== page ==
Yard tried to increase the membership of the National Parks Association but had little success. In 1923, he made the somewhat grandiose claim that the National Parks Association spoke not only “in defense of the Conservation of the National Parks System” but also “in the interest of Thousands of Organizations and Millions of Americans working together for these ends.” The difficulty with such an assessment was that few people actively supported the organization or its crusades. The National Parks Association’s income averaged less than fifteen thousand dollars per year during the 1920’s—including an annual contribution from John D. Rockefeller, Jr., of about two thousand dollars—and Yard was forced to divide his time and his energies among fund-raising, park defense, and wilderness advocacy. Occasionally, he expressed discouragement when so few people seemed to care, and Mather’s National Park Service received much of his criticism. In 1926, Yard visited Yosemite Valley and was disgusted with the commercialization of the area, which featured jazz, dancing, and a so-called Bear Show, in which animals were fed for the public’s amusement. All these activities were encouraged by the park’s private concessionaire, and thus, in Yard’s opinion, by Mather.

Although the National Parks Association was largely Yard’s endeavor, he did succeed in getting prominent individuals to serve on its board of directors. In 1924, for example, Herbert Hoover, then the secretary of commerce and future president of the United States, was the organization’s president. George Bird Grinnell, who succeeded Hoover in 1925, also represented the American Forestry Association. His conservation philosophy and approach differed from Yard’s, and Grinnell’s influence was manifest in moving the organization into a more institutional, perhaps less confrontational, direction by the end of the 1920’s. Yard gradually lost his paramount leadership position, and although he remained as editor of the bulletin, his control over the National Parks Association waned. As the association met fewer of his professional aspirations—and, perhaps, his personal needs—Yard joined with Aldo Leopold Leopold, Aldo and Robert Marshall Marshall, Robert in 1935 in founding the Wilderness Society, Wilderness Society and he became the secretary and editor of the organization’s publication, The Living Wilderness.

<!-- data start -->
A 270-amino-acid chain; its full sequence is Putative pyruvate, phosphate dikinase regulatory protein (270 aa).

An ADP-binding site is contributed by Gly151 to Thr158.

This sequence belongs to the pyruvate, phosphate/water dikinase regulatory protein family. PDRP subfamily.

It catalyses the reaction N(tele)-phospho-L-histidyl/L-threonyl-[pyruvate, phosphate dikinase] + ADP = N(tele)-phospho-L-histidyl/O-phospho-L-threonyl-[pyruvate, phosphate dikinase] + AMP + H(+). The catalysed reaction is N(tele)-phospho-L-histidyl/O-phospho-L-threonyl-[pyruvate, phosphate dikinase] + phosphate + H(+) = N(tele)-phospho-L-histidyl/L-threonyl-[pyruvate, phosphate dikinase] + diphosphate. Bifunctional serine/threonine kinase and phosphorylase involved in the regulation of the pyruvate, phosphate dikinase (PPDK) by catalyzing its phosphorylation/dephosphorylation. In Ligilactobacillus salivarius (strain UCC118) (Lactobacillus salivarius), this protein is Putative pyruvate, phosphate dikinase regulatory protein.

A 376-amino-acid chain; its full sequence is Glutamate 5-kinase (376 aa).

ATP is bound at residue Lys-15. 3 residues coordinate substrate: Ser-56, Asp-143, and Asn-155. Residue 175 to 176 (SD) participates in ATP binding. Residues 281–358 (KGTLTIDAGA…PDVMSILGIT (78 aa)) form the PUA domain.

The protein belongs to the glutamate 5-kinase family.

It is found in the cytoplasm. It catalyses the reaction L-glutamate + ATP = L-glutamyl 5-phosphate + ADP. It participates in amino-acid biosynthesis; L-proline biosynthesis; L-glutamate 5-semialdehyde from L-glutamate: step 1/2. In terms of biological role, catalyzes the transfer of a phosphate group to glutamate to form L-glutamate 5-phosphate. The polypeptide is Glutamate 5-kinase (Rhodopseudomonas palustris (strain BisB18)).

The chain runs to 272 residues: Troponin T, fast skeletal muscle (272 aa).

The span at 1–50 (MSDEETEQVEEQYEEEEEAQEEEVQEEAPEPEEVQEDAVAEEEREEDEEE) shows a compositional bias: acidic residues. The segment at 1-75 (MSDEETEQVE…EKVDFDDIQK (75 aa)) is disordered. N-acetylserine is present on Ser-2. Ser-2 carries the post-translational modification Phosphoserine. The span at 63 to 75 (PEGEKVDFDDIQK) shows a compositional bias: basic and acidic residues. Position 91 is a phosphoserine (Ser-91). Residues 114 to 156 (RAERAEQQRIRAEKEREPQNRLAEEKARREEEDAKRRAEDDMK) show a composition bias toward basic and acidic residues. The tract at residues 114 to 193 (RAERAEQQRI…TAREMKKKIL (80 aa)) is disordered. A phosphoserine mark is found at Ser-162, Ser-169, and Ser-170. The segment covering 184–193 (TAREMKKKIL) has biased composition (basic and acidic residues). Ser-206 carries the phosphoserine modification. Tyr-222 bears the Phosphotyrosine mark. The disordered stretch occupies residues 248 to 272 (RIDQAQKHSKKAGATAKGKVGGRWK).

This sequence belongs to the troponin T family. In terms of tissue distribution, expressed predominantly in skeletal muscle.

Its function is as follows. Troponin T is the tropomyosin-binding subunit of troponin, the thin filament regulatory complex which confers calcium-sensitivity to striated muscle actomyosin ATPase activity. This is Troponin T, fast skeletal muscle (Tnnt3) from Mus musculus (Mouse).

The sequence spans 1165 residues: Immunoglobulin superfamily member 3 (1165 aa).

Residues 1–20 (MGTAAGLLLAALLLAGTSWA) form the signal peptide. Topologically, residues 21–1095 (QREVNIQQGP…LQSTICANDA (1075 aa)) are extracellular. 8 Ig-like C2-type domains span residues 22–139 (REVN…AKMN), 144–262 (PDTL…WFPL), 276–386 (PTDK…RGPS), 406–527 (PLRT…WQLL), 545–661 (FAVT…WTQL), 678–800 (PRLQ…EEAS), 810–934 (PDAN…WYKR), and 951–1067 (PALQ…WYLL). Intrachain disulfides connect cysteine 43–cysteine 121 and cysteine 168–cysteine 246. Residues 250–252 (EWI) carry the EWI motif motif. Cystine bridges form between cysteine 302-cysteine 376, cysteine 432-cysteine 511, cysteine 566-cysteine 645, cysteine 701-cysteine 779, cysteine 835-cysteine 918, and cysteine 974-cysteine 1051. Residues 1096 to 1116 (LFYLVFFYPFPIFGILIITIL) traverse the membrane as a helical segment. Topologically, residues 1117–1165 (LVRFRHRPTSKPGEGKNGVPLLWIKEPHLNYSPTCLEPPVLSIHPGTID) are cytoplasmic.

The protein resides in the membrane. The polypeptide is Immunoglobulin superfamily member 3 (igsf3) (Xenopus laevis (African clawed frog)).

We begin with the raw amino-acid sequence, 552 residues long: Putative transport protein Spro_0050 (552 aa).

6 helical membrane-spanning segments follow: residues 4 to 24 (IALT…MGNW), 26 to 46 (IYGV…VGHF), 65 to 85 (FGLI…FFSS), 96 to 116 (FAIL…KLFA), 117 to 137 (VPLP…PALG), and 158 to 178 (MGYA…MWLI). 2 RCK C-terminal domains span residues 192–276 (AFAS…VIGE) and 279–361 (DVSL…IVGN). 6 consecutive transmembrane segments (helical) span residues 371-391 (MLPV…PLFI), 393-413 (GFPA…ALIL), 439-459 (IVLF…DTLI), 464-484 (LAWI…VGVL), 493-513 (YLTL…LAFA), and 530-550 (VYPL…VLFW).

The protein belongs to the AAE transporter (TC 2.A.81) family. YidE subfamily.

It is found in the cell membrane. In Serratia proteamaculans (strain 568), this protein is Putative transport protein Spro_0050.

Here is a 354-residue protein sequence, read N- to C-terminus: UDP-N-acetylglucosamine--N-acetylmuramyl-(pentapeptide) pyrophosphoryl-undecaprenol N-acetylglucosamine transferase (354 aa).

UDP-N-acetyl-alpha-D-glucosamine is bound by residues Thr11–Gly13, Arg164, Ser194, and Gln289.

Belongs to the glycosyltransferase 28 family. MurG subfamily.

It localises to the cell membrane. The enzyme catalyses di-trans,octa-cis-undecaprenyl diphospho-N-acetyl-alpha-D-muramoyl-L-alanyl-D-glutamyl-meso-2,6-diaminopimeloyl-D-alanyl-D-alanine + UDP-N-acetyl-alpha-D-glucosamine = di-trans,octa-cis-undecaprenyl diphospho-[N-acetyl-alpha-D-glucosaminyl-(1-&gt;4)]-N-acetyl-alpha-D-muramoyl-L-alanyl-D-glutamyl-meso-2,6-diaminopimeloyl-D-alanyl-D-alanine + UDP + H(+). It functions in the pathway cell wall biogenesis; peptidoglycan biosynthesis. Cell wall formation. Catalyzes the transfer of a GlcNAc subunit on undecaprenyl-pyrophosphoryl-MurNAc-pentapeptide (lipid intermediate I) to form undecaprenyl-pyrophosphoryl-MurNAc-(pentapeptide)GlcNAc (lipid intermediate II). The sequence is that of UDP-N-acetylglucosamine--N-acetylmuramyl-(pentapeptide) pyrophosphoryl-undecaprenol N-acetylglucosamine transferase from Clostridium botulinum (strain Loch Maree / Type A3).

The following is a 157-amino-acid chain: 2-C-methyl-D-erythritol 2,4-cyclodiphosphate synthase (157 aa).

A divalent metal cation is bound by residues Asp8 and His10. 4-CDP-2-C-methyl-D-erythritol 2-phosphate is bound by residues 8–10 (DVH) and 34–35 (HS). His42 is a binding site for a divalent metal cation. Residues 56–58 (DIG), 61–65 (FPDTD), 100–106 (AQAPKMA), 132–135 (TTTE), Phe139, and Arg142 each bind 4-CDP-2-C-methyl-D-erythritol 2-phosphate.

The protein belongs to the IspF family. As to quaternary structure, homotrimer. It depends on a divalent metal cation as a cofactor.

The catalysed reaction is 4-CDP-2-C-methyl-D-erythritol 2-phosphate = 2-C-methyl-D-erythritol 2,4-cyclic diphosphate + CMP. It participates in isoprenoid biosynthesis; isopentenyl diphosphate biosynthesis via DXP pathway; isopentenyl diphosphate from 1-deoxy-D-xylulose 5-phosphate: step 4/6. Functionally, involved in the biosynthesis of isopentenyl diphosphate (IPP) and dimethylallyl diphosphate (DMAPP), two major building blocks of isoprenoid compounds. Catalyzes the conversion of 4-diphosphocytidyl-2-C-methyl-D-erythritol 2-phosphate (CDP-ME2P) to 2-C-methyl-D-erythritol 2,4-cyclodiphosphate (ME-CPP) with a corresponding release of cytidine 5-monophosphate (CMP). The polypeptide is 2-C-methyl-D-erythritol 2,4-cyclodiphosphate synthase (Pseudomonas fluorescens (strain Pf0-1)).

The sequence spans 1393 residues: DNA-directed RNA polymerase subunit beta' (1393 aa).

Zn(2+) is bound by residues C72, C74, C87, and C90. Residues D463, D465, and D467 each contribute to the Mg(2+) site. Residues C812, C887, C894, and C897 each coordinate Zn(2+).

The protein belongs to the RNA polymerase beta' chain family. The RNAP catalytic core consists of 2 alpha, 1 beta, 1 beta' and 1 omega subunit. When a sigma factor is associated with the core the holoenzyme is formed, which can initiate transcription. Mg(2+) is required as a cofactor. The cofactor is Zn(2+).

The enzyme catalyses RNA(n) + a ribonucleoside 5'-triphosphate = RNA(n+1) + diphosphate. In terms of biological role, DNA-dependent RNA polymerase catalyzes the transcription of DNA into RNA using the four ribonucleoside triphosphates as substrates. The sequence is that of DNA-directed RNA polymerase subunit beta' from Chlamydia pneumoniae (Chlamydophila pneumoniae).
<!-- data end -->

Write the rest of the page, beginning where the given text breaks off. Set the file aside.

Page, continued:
There were always unresolved tensions between the concept that the nation’s parks were for the nation’s people and the need to preserve as much primeval nature as possible. These were not easily compatible. In the 1920’s, Yard was concerned about protecting the parks from developmental excesses by special economic interests and from ignorant or venal politicians and bureaucrats. The larger issue of use versus preservation was even more daunting. In 1954, the association reported that 46 million people had visited the park system the previous year. It is perhaps no wonder that preservationists such as Yard would be more attracted to the Wilderness Society, an organization less committed to defending the public’s right of park access and use. Nevertheless, the National Parks Association did increase its membership, particularly after World War II. By the end of the 1950’s, membership had reached approximately ten thousand; a decade later, at the time of its fiftieth anniversary, the association claimed forty thousand members. Yard’s National Parks Bulletin had been superseded by a glossy publication, the National Parks Magazine, which in 1970 was renamed the National Parks and Conservation Magazine, subtitled The Environmental Journal. The same year, the association changed its name to the National Parks and Conservation Association (NPCA). These changes were undoubtedly an attempt to capture the new interest in conservation and the environment emanating from the numerous social movements of the 1960’s.